9. I can't answer any of these questions fully, but I can at least comment, having implemented both Perlin and Simplex noise. Quote:Original post by petalochilus Yesterday I implemented my own Perlin noise generator and it seems to work fine, and now I'm trying to gain some performance by switching to Simplex noise. However, there are some points with the both concepts I have not yet been able to grasp. 1) There seems to be a lot of confusion what is actually a Perlin noise, many articles confuse this with fractal brownian motion. I've seen tutorials where you take just some random numbers and interpolate between them and add them up with different octaves and call it Perlin noise. So, the question is how this simpler way to generate noise differs from actual Perlin noise (with gradients)? Is it faster or better or why everybody seem to use it? I agree that there seems to be misinformation on this topic. People seem to associate the tag "Perlin noise" with the concept of summing noise harmonics, rather than with Perlin's gradient-based coherent randomness approach. I wouldn't say such approaches are faster, but they are certainly easier to understand. I'm certain that Perlin would argue that such approaches are inferior, probably on the grounds that they exhibit isotropy. That is: you can see the shape and scale of the interpolated grid through the noise. Quote: 2) With standard 2d Perlin noise, there is four corners which contribute to the final result and to get smooth transition, interpolation is mandatory. However, Simplex noise, being faster and all, does not need this step - there is three gradients from each simplex corner to sum up. I didn't find any good explanation why this works, so I'm asking here: what does these gradients (and their dot products) actually represent (in standard case and Simplex)? I don't know! But there ARE gradient interpolations occurring... fifth order interpolations, in fact. They are similar to the gradient interpolations of standard Perlin noise, but they are obscured in two ways: 1) they happen on a skewed simplex grid, and 2) the gradient vectors themselves are generated by permuting unit vector elements (dictated by the bits of the integer grid coordinates). I think it's important to recognize the context in which Simplex noise was created. Yes, it improves upon the original noise algorithm by providing higher order continuity and better anisotropy. However, the intent of its design is its ease of hardware implementation. Perlin intended the Simplex algorithm to run in silicon rather than in software. So the example implementation is a dense wall of Java that seems to assemble coherent output from scattered bits as if by magic. It's completely unreadable. It is given in terms of a set of operations ready to be implemented by a minimal set of simple ALU operations. This also applies to some extent to Perlin's implementation of his original noise function. It is heavily optimized, and as such the core of the algorithm is obscured. Reading it, one is bogged down by permutations of pseudo-random gradient vectors, and misses the point of gradient interpolation entirely. Quote: 3) Is there any way to affect the probability distribution of the noise? I seem to get values between -0.7..0.7. Is there any advantage to choose gradient vector set differently than (-1, 0, 1) permutations? Annoying, eh? It's difficult to analytically predict what the min and max of the function will be. My personal practice is to generate an entire buffer of noise and then normalize it.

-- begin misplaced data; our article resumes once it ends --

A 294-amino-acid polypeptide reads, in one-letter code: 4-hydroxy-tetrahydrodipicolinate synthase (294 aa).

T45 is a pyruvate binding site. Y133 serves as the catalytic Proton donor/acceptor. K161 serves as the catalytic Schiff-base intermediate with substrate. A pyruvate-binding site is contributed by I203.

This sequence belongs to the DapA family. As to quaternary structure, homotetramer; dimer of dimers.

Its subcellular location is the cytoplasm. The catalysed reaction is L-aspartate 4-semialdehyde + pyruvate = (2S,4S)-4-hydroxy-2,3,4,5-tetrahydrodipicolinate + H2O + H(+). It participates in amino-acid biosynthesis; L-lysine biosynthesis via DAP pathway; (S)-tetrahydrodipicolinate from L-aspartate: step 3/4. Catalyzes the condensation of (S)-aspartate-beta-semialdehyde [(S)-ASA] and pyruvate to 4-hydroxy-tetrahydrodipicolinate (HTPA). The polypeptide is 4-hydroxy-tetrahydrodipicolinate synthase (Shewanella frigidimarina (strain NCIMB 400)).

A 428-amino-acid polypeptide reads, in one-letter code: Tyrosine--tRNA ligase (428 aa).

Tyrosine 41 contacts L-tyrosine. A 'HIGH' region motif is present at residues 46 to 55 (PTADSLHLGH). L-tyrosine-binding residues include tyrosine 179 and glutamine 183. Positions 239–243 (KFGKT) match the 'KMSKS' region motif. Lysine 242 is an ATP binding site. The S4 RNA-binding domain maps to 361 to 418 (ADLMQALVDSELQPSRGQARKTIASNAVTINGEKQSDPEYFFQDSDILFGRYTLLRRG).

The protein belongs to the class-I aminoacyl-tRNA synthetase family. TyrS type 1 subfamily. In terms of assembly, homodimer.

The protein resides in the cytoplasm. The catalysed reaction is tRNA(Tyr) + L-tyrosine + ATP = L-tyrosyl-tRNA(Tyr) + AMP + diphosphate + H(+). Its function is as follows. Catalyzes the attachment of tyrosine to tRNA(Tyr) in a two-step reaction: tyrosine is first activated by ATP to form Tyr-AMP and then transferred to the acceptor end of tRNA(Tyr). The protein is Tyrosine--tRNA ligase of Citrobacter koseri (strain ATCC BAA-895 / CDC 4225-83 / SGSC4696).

10. Trurl